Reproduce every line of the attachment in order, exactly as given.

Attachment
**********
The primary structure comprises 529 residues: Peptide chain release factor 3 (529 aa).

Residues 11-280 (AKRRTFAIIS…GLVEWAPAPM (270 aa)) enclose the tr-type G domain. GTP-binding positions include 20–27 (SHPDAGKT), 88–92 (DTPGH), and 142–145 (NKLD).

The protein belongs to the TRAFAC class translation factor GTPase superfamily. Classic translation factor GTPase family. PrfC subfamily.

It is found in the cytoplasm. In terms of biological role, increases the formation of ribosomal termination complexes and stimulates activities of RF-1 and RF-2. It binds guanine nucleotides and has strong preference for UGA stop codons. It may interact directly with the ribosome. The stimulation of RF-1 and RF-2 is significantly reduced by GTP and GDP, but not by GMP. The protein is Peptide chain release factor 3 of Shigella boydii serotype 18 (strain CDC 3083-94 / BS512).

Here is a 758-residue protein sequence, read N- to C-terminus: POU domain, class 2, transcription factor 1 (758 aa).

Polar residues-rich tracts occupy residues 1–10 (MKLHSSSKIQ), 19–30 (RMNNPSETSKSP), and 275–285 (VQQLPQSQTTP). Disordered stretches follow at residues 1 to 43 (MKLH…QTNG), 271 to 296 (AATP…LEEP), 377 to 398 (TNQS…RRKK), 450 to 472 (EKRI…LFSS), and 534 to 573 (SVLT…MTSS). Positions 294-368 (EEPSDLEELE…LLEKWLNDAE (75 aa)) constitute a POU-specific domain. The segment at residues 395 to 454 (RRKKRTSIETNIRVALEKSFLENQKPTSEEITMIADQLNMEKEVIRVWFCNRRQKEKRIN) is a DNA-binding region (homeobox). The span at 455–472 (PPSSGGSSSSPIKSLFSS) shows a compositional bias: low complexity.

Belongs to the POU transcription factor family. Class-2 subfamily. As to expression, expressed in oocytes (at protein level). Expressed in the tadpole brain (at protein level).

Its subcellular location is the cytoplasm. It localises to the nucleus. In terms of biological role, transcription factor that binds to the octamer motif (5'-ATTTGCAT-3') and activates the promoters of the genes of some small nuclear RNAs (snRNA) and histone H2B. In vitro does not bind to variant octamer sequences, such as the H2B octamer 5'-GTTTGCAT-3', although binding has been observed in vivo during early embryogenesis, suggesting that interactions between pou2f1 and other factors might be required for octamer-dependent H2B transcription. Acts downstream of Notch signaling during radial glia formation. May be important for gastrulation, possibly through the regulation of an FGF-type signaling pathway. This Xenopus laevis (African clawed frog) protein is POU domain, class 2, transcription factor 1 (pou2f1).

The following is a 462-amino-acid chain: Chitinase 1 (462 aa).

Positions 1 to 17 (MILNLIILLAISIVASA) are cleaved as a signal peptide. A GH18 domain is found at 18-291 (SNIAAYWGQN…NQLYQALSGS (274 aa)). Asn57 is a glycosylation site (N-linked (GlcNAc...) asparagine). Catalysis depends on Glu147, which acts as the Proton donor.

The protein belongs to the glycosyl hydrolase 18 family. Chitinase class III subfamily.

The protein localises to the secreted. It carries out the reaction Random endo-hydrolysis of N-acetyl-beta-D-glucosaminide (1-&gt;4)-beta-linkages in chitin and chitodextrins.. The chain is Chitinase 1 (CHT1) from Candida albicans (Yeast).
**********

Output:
The primary structure comprises 529 residues: Peptide chain release factor 3 (529 aa).

Residues 11-280 (AKRRTFAIIS…GLVEWAPAPM (270 aa)) enclose the tr-type G domain. GTP-binding positions include 20–27 (SHPDAGKT), 88–92 (DTPGH), and 142–145 (NKLD).

The protein belongs to the TRAFAC class translation factor GTPase superfamily. Classic translation factor GTPase family. PrfC subfamily.

It is found in the cytoplasm. In terms of biological role, increases the formation of ribosomal termination complexes and stimulates activities of RF-1 and RF-2. It binds guanine nucleotides and has strong preference for UGA stop codons. It may interact directly with the ribosome. The stimulation of RF-1 and RF-2 is significantly reduced by GTP and GDP, but not by GMP. The protein is Peptide chain release factor 3 of Shigella boydii serotype 18 (strain CDC 3083-94 / BS512).

Here is a 758-residue protein sequence, read N- to C-terminus: POU domain, class 2, transcription factor 1 (758 aa).

Polar residues-rich tracts occupy residues 1–10 (MKLHSSSKIQ), 19–30 (RMNNPSETSKSP), and 275–285 (VQQLPQSQTTP). Disordered stretches follow at residues 1 to 43 (MKLH…QTNG), 271 to 296 (AATP…LEEP), 377 to 398 (TNQS…RRKK), 450 to 472 (EKRI…LFSS), and 534 to 573 (SVLT…MTSS). Positions 294-368 (EEPSDLEELE…LLEKWLNDAE (75 aa)) constitute a POU-specific domain. The segment at residues 395 to 454 (RRKKRTSIETNIRVALEKSFLENQKPTSEEITMIADQLNMEKEVIRVWFCNRRQKEKRIN) is a DNA-binding region (homeobox). The span at 455–472 (PPSSGGSSSSPIKSLFSS) shows a compositional bias: low complexity.

Belongs to the POU transcription factor family. Class-2 subfamily. As to expression, expressed in oocytes (at protein level). Expressed in the tadpole brain (at protein level).

Its subcellular location is the cytoplasm. It localises to the nucleus. In terms of biological role, transcription factor that binds to the octamer motif (5'-ATTTGCAT-3') and activates the promoters of the genes of some small nuclear RNAs (snRNA) and histone H2B. In vitro does not bind to variant octamer sequences, such as the H2B octamer 5'-GTTTGCAT-3', although binding has been observed in vivo during early embryogenesis, suggesting that interactions between pou2f1 and other factors might be required for octamer-dependent H2B transcription. Acts downstream of Notch signaling during radial glia formation. May be important for gastrulation, possibly through the regulation of an FGF-type signaling pathway. This Xenopus laevis (African clawed frog) protein is POU domain, class 2, transcription factor 1 (pou2f1).

The following is a 462-amino-acid chain: Chitinase 1 (462 aa).

Positions 1 to 17 (MILNLIILLAISIVASA) are cleaved as a signal peptide. A GH18 domain is found at 18-291 (SNIAAYWGQN…NQLYQALSGS (274 aa)). Asn57 is a glycosylation site (N-linked (GlcNAc...) asparagine). Catalysis depends on Glu147, which acts as the Proton donor.

The protein belongs to the glycosyl hydrolase 18 family. Chitinase class III subfamily.

The protein localises to the secreted. It carries out the reaction Random endo-hydrolysis of N-acetyl-beta-D-glucosaminide (1-&gt;4)-beta-linkages in chitin and chitodextrins.. The chain is Chitinase 1 (CHT1) from Candida albicans (Yeast).